Kirk Paul Lafler
As 2.5 quintillion bytes (1 with 18 zeros) of new data are created each and every day, the age of big data has taken on new meaning with a renewed sense of urgency to prepare students, young professionals, and other workers across job functions for todays and tomorrows analytics-roles along with the necessary analytical skills to tackle growing data demands. With the number of organizations embracing Data Science / Analytics skills and tools, organizations like LinkedIn, a leading professional networking and employment-oriented website and app, found that Data Scientists saw a 56% increase in the US job market in 2018. To keep up with the huge demand for analytics talent in 2019 and beyond, many colleges, Universities, and training organizations offer comprehensive Data Science / Analytics degrees and certificate programs to fulfill the increasing demand for analytical skills. This presentation explores the skills needed by the Data Science / Analytics professional including critical thinking; statistical programming languages such as SAS®, R or Python; Structured Query Language (SQL); Microsoft Excel; and data visualization.
Jesse Canchola, Jeffrey E. Vaks and Shaowu Tang
The Limit of Detection (LoD) is defined as the lowest concentration or amount of material, target or analyte that is consistently detectable (for PCR quantitative studies, in at least 95% of the samples tested)1. In practice, the estimation of the LoD uses a parametric curve fit to a set of panel member (PM1, PM2, PM3, etc.) data where the responses are binary. Typically, the parametric curve fit to the percent detection levels takes on the form of a probit or logistic distribution. The LoD_Est SAS Macro (Canchola & Hemyari, SAS Global Forum 2016), using the SAS PROBIT procedure as the main engine, is used to fit such a parametric curves. The rarely used but preferred method uses the method of maximum likelihood (ML) to estimate the LoD assuming one detectable copy of template. We introduce the LOD_MLE SAS macro that maximizes the log likelihood function and returns the ML estimate (MLE) of the LoD along with its 95% confidence interval (CI). In addition, the macro returns the percent detection table with associated 95% exact (Clopper-Pearson) confidence intervals for the hit rates at each level.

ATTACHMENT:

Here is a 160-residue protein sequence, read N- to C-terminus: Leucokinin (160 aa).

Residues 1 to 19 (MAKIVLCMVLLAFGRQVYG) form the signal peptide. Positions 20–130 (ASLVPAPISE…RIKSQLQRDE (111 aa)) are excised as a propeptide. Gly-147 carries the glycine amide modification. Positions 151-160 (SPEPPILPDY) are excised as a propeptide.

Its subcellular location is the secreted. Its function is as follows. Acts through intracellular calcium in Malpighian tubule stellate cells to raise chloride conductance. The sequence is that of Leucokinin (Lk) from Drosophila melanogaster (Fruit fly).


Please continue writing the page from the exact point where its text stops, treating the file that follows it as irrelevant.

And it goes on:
Dennis Fisher, Grace Reynolds-Fisher, Eric Neri, Art Noda and Helena Kraemer
Anyone using structured interview, or questionnaire instruments must establish the psychometric properties of their instrument (i.e. reliability and validity). The first property which must be established is reliability, because one cannot have a valid measure unless the measure has sufficient reliability. When the response data are dichotomous (Yes/No, Presence/Absence, Positive/Negative etc.) the most common measure in the literature is Cohen’s kappa (Cohen, 1960). This measure is appropriate for interrater reliability in which the responses from two different raters are assessed for agreement. However, many reliability studies have data from the same rater at two different points in time. This is known as intrarater reliability or test-retest reliability. Cohen’s kappa “forgives” rater bias which is not desirable for a measure that is used in test-retest reliability assessment. The correct statistic to use is the Intraclass kappa (Kraemer, Periyakoil, & Noda, 2002). We present a SAS macro which uses a bootstrap procedure to obtain both the point value and the confidence limits of the intraclass kappa so that applied researchers reporting test-retest reliability will be able to report the correct statistic. The Macro will not run in SAS 9.4 (TS1M2). It will run in 9.4(TS1M5) and 9.4(TS1M6).